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# Input Separation Based on Sub-Cones for Delay Test

IP.com Disclosure Number: IPCOM000104373D
Original Publication Date: 1993-Apr-01
Included in the Prior Art Database: 2005-Mar-19
Document File: 4 page(s) / 105K

IBM

## Related People

Patil, S: AUTHOR [+2]

## Abstract

Disclosed is a procedure to increase the delay fault coverage for combinational logic circuits by using a technique called input separation based on sub-cones.

This text was extracted from an ASCII text file.
This is the abbreviated version, containing approximately 52% of the total text.

Input Separation Based on Sub-Cones for Delay Test

Disclosed is a procedure to increase the delay fault coverage
for combinational logic circuits by using a technique called input
separation based on sub-cones.

The proposed method provides an alternative to the method
presented in [1]  in cases where one is not allowed to use dummy
latches.  The proposed method is based on fault simulation of the
logic circuits which allows one to concentrate on only those portions
of the circuit where undetectable transition faults exist.

Before discussing the actual algorithm, the method using a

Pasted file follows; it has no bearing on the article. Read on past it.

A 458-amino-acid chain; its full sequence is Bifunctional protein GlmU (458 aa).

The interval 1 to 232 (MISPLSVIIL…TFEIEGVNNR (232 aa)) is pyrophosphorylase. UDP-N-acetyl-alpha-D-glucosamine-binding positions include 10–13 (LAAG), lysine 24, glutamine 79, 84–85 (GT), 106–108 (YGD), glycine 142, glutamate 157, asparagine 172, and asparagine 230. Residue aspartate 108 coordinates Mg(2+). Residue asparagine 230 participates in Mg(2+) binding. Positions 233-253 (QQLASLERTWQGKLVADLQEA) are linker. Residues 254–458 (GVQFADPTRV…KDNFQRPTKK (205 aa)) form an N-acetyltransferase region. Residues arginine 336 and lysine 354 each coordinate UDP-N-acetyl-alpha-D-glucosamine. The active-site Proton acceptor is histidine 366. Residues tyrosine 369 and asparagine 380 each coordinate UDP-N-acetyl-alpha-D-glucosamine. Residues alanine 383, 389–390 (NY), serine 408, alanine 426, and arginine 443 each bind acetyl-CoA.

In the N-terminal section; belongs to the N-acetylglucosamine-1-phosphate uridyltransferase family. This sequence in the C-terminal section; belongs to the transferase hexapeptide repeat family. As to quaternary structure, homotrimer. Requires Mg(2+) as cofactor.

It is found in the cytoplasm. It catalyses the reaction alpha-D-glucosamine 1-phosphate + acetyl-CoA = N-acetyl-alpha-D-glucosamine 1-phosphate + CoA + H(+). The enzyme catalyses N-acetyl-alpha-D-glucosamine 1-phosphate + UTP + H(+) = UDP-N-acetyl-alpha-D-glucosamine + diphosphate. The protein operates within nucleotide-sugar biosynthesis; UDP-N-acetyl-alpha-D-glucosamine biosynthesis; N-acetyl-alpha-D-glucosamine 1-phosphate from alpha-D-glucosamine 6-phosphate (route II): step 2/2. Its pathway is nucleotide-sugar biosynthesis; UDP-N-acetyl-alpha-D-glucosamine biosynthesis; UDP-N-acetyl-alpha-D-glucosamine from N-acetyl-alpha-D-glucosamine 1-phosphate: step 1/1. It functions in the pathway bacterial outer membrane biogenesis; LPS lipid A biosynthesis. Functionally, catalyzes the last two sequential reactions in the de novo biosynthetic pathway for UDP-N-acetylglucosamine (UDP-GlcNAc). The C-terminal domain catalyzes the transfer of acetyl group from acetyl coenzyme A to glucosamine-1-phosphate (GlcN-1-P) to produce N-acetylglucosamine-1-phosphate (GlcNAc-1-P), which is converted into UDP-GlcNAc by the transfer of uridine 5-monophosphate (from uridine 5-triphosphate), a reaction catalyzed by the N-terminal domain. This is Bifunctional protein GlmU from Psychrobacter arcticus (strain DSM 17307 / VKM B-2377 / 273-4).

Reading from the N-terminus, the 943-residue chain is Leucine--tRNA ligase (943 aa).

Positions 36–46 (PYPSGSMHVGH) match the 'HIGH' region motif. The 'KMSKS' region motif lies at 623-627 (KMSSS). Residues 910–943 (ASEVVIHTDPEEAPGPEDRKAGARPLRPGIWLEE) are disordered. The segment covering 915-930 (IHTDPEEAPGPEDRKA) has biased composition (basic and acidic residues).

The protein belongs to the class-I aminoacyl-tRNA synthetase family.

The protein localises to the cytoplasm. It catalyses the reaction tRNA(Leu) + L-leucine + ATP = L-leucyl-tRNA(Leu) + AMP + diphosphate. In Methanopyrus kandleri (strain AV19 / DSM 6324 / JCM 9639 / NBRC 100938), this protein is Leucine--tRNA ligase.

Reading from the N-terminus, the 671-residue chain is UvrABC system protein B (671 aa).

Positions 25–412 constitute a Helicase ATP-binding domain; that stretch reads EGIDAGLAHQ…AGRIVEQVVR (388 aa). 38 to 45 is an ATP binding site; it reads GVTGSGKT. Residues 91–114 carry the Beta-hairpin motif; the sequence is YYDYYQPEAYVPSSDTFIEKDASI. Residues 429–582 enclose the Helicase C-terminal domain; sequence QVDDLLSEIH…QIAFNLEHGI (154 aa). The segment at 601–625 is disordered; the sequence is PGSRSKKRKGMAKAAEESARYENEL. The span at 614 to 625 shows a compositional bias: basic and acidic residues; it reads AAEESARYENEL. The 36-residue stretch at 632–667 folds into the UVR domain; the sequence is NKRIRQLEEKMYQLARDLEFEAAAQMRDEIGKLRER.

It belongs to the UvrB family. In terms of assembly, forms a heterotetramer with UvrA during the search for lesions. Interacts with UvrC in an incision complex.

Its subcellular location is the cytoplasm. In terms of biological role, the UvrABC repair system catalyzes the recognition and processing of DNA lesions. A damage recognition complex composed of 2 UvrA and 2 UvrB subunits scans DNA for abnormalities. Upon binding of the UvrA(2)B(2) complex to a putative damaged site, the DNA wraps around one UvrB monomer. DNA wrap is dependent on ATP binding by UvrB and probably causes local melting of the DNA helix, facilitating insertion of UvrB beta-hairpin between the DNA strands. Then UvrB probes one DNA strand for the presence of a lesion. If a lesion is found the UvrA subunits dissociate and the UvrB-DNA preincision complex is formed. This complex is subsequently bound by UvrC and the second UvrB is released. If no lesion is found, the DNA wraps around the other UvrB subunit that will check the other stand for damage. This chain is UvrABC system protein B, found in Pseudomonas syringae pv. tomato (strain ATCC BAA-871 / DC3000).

simple example will be illustrated.  Consider the circuit shown in
Fig. 1 which is a cascade of three AND gates.  This example can be
shown to belong to a family of worst-case examples for transition
fault coverages using skewed load.  Now consider the scan path
ordering of inputs to be 1 >  2 >  3 >  4.  Denote a slow-to-rise
fault by  A and a slow-to-fall fault by V.  This is actually the
worst possible ordering for this circuit and 5 of the 14 faults turn
out to be undetectable (1 A, 2 A, 3 A, 5 A  and 6 A) giving a fault
coverage figure of 64%.  If inputs are considered to be at level 1,
there are 3 undetectable faults at level 1, 1 at level 2 and 1 at
level 3.  A plot of undetectable faults versus logic are shown in
Fig. 2.  This will be called the undetectability profile.  Since all
5 undetectable faults of interest occur at level 3 or lower, we are
going to 'splice' the circuit at level 3 as shown by the vertical
line in Fig. 1.  Secondary outputs were then created wherever the
imaginary line cuts - in the case of our example, at lines 4 and 6.
For the purpose of re-ordering, it was assumed that there are outputs
at lines 4 and 6.  Thus, inputs 1, 2 and 3 depend on output 6, input
4 depends on output 4.  Using the greedy method given in [1], and
without using any dummy latches, the result is the scan path ordering
1 >  4 >  2 >  3 which gives a coverage 79%.  This figure is also the
maximum possible coverage for the example circuit without the use of
dummy latches.  Since this algorithm is heuristic in nature, it is
not always guaranteed to find the optimal ordering.

The actual algorithm is outlined below:

1.  First, levelize or rank-order the circuit.  Set the iteration
count iter to 1.  Assume the maximum allowable iterations are
given by iter sub 'max'.

2.  Perform transition fault simulation on the circuit using an
efficient fault simulation algorithm like PPSFP [2] and assuming
some random ordering of inputs in the scan chain and skewed load
of vector pairs.

3.  Plot the undetectability profile (similar to the plot shown in
Fig. 2).

4.  Let L sub 'max' be the maximum number of logic levels in the
...